‘Every piece of philosophical writing is primarily addressed by the writer to himself. Its purpose is not to select from among his thoughts those of which he is certain and to express those, but the very opposite: to fasten upon the difficulties and obscurities in which he finds himself involved, and try, if not to solve or remove them, at least to understand them better … The philosophers who have had the deepest instinct for style have repeatedly shrunk from adopting the form of a lecture or instructive address, and chosen instead that of a dialogue … or a meditation … or a dialectical process where the initial position is modified again and again as difficulties in it come to light. The prose-writer’s art is an art that must conceal itself and produce not a jewel that is looked at for its own beauty but a crystal in whose depth the thought can be seen without distortion or confusion; and the philosophical writer in especial follows the trade not of a jeweller but of a lens-grinder. He must never use metaphors or imagery in such a way that they attract to themselves the attention due to his thought; if he does that, he is writing not prose but, whether well or ill, poetry; but he must avoid this not by rejecting all use of metaphors and imagery, but by using them, poetic things themselves, in the domestication of prose: using them just so far as to reveal thought, and no further’.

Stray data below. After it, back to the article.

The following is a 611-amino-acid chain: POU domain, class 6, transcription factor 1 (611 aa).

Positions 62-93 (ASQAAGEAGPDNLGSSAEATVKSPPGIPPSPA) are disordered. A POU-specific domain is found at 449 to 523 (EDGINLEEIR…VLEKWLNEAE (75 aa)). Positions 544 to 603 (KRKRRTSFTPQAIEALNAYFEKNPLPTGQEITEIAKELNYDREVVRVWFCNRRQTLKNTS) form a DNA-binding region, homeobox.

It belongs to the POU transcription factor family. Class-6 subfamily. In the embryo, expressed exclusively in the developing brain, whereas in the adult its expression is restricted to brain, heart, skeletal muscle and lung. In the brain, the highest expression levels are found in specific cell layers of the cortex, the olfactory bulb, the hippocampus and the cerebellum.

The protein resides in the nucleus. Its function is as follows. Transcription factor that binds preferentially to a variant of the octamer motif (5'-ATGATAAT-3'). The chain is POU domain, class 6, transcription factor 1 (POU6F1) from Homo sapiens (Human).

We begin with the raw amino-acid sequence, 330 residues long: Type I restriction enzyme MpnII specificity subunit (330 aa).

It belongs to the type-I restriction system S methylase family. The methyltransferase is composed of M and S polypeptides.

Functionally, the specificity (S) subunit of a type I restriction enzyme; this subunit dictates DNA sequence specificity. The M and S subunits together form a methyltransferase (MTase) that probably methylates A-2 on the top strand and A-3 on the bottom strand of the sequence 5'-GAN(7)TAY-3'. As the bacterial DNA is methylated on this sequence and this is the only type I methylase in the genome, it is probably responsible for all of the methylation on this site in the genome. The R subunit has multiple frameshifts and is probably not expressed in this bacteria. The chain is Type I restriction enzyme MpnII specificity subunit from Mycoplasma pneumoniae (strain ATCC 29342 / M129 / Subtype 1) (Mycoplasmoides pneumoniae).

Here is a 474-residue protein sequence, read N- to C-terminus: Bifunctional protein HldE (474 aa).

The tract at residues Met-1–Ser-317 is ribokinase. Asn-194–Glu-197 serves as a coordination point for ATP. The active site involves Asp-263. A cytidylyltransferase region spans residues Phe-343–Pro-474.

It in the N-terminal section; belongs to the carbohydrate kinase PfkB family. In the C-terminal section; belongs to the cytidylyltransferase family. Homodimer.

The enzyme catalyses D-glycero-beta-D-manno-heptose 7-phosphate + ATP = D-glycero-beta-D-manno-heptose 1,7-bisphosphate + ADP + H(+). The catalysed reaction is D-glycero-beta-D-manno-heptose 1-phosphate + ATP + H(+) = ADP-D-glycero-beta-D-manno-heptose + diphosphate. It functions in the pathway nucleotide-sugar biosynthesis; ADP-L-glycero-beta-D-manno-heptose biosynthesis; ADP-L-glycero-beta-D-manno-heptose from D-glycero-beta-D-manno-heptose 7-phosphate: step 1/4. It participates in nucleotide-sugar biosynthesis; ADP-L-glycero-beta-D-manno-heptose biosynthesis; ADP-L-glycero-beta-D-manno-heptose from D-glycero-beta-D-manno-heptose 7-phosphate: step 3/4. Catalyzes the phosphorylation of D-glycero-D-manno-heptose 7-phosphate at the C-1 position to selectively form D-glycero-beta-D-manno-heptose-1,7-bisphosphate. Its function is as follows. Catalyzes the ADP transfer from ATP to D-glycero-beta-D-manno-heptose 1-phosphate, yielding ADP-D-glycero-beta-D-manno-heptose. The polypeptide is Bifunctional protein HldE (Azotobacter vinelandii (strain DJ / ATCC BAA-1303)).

– R.G. Collingwood, An Essay on Philosophical Method (ed. James Connelly and Giuseppina D’Oro; Oxford: Oxford University Press, 2008), 209–214.